Research design and methods
The DIAPASON study is a clinical study about diabetes prevention, the primary endpoint of which was to estimate GA, diabetes and pre-diabetes frequencies by a procedure primarily based on evaluation of the diagnostic accuracy of SAF and HbA1c. A total of 1506 participants were selected on the basis of eligibility criteria by general practitioners in Milan; all subjects who filled in the Finnish Diabetes Risk Score (FINDRISC) questionnaire24 were invited for signed informed consent prior to laboratory screening. The eligibility criteria were as follows: age 40–75 years and FINDRISC ≥9 based on the results of the IGLOO study (to identify individuals with GAs).25 The exclusion criteria were pre-existing diagnosis of diabetes and of any illness and/or medication, such as antidiabetes drugs, with a potential effect on the endpoints of the study. Additional exclusion criteria were adopted for SAF, such as skin changes, tattoos, excessive suntan, and use of bronzes or other sunless tanning products.
The laboratory screening was attended by 531 participants at baseline, and body mass index (BMI), stature, blood pressure, OGTT at 60 and 120 min (1hPG and 2hPG, respectively), FPG, HbA1c, basal insulin, homeostasis model assessment for insulin resistance (HOMA-IR), lipid profile (total cholesterol, high-density lipoprotein, low-density lipoprotein, triacylglycerol), and microalbuminuria (MA) were assessed (online supplementary figure 1). SAF was measured as autofluorescence in human skin using an AGE Reader (DiagnOptics Technologies) to estimate the accumulation of AGEs in the skin. SAF was determined by the ratio between the light intensity reflected in the 420–600 nm wavelength range and the light intensity in the 300–420 wavelength range using the AGE Reader software. The cardiovascular risk score (CV risk) was calculated using the Progetto Cuore algorithm (www.cuore.iss.it). Participants were recruited between January 2013 and February 2017. All subjects gave written informed consent.
Strategy for the definition of diagnostic groups
We grouped subjects on the basis of two classification criteria that met the American Diabetes Association (ADA) guidelines: (1) the criteria based only on 2hPG definition; and (2) the criteria that we named the three-criteria strategy (3-c), which is a combined method based on FPG, 2hPG, and HbA1c. Specifically, FPG <100 mg/dL plus 2hPG <140 mg/dL plus HbA1c <5.7% identified subjects with normoglycemia (NGT); 100 ≤ FPG ≤ 125 mg/dL plus 140 ≤ 2hPG ≤199 mg/dL plus 5.7 ≤ HbA1c ≤6.4% identified pre-diabetes (PRE); FPG >125 mg/dL plus 2hPG >199 mg/dL plus HbA1c >6.4% identified type 2 diabetes (T2D); and subjects not satisfying any of the three conditions were considered to be in the group of miscellaneous glycemic abnormalities (mGAs).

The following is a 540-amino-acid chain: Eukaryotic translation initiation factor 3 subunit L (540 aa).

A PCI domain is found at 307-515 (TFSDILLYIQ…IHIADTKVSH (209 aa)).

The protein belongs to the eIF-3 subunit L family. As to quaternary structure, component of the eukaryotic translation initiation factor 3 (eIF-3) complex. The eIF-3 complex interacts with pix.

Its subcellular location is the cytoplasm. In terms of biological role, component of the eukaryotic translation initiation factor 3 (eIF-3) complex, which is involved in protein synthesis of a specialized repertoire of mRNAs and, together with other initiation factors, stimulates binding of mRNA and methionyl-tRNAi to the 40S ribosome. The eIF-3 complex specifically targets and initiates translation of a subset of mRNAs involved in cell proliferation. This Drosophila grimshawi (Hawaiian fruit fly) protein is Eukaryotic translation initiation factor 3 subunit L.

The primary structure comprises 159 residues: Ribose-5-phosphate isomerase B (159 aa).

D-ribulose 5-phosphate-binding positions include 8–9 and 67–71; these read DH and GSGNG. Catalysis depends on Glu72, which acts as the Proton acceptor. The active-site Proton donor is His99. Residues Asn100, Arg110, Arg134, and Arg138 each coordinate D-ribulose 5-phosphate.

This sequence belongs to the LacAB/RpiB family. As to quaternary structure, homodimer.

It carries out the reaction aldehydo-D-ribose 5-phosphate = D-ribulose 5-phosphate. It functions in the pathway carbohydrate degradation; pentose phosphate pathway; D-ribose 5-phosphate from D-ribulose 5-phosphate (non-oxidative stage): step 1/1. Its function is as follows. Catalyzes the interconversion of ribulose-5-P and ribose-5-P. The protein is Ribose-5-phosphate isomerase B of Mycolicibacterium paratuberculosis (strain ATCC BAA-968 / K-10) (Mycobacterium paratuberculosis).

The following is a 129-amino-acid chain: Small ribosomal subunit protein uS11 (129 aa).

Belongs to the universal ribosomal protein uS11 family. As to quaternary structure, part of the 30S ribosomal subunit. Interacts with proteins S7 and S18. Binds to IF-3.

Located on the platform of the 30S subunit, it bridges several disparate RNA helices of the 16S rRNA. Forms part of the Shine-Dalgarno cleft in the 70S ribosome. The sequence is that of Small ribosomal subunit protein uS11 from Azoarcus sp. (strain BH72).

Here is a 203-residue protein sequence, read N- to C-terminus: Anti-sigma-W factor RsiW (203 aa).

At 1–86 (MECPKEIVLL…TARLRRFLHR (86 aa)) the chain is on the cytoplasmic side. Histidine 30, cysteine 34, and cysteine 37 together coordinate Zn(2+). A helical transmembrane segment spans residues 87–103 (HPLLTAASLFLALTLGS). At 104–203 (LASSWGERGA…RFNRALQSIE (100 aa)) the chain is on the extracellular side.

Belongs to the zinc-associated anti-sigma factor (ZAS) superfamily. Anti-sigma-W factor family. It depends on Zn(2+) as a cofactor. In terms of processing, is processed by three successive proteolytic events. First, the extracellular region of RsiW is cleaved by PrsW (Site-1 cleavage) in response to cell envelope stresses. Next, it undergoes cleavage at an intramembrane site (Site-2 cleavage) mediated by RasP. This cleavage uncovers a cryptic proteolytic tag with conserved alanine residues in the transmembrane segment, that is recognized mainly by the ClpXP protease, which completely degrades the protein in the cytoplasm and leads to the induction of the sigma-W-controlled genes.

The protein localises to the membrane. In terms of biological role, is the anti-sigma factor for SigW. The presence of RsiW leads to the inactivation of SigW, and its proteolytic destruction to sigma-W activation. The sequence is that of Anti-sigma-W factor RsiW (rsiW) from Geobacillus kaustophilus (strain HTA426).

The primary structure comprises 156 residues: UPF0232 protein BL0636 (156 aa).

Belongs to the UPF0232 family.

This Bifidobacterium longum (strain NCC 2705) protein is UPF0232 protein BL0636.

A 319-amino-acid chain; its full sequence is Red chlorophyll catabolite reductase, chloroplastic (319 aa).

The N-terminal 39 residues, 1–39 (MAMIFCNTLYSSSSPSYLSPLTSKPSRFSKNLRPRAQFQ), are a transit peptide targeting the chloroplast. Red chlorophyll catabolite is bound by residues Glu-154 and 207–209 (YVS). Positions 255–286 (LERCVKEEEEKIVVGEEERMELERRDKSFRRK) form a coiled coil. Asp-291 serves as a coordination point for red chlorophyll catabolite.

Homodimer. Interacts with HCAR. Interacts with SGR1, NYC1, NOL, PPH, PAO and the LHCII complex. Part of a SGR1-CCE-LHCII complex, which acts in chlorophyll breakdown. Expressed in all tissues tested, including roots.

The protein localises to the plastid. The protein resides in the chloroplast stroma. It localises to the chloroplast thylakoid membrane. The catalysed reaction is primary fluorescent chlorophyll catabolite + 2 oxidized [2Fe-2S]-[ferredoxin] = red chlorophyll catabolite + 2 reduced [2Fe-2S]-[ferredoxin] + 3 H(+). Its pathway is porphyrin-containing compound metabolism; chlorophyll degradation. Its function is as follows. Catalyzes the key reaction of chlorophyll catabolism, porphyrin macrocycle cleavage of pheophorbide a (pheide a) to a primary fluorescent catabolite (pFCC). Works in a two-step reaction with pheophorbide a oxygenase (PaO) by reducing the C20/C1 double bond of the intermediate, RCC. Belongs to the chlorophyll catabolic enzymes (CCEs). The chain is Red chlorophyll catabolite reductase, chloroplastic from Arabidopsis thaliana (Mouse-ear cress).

Plasma separation and laboratory testing
Approximately 5 mL of venous blood was extracted in an EDTA anticoagulant tube at room temperature. The venous blood sample was centrifuged at 3000× g. FPG was detected by the Slein method using a Siemens analyzer (Germany). We used OGTT to assess the 2hPG and 1hPG values. Triacylglycerol and total cholesterol were measured using an automated enzymatic colorimetric test (Siemens). HbA1c was detected by a high-performance liquid chromatography automated system (Tosoh, Japan). Insulinemia levels were detected by a Centaur XP analyzer (Siemens). HOMA-IR was calculated by the formula ‘FPG (mg/dL) × fasting insulin (uU/mL)/405’. MA was detected in urine samples previously centrifuged for 10 min at 3000× g to avoid cellular debris using an IMMAGE instrument (Beckman Coulter).
Continuous variables are presented as mean and SD, and their distributions were assessed for normality using the Kolmogorov-Smirnov test. All normally distributed variables were compared between groups using one-way analysis of variance and paired contrasts. Non-normally distributed variables were compared between groups using the Kruskal-Wallis test and pairwise two-sample Wilcoxon comparisons. Sex, as the only categorical variable, was compared between groups using the χ2 test or Fisher’s exact test, as appropriate. Cohen’s weighted kappa was used to test for agreement among FPG, 2hPG and HbA1c. The Spearman correlation matrix was calculated for all collected variables. For both classification criteria (diagnosis based on 2hPG or the 3-c), we calculated the 1hPG and SAF best cut-offs using Youden’s index and tested the sensitivity, specificity, positive and negative predicted values, positive and negative likelihood ratio, and the area under the receiver operating characteristic (ROC) curve (AUC). Stepwise forward regression models were also performed, and ROC curves were drawn for the selected models. Finally, to evaluate the predictive power of 1hPG and SAF in discriminating between diagnostic groups (3-c), we performed multivariable logistic models, and ORs adjusted for age, sex and BMI were calculated. ROC curves for logistic models were drawn, and AUCs with 95% CI were calculated. Statistical significance was defined as p<0.05. Statistical analyses were carried out with SAS V.9.4 software.
Distribution of diagnostic groups based on different criteria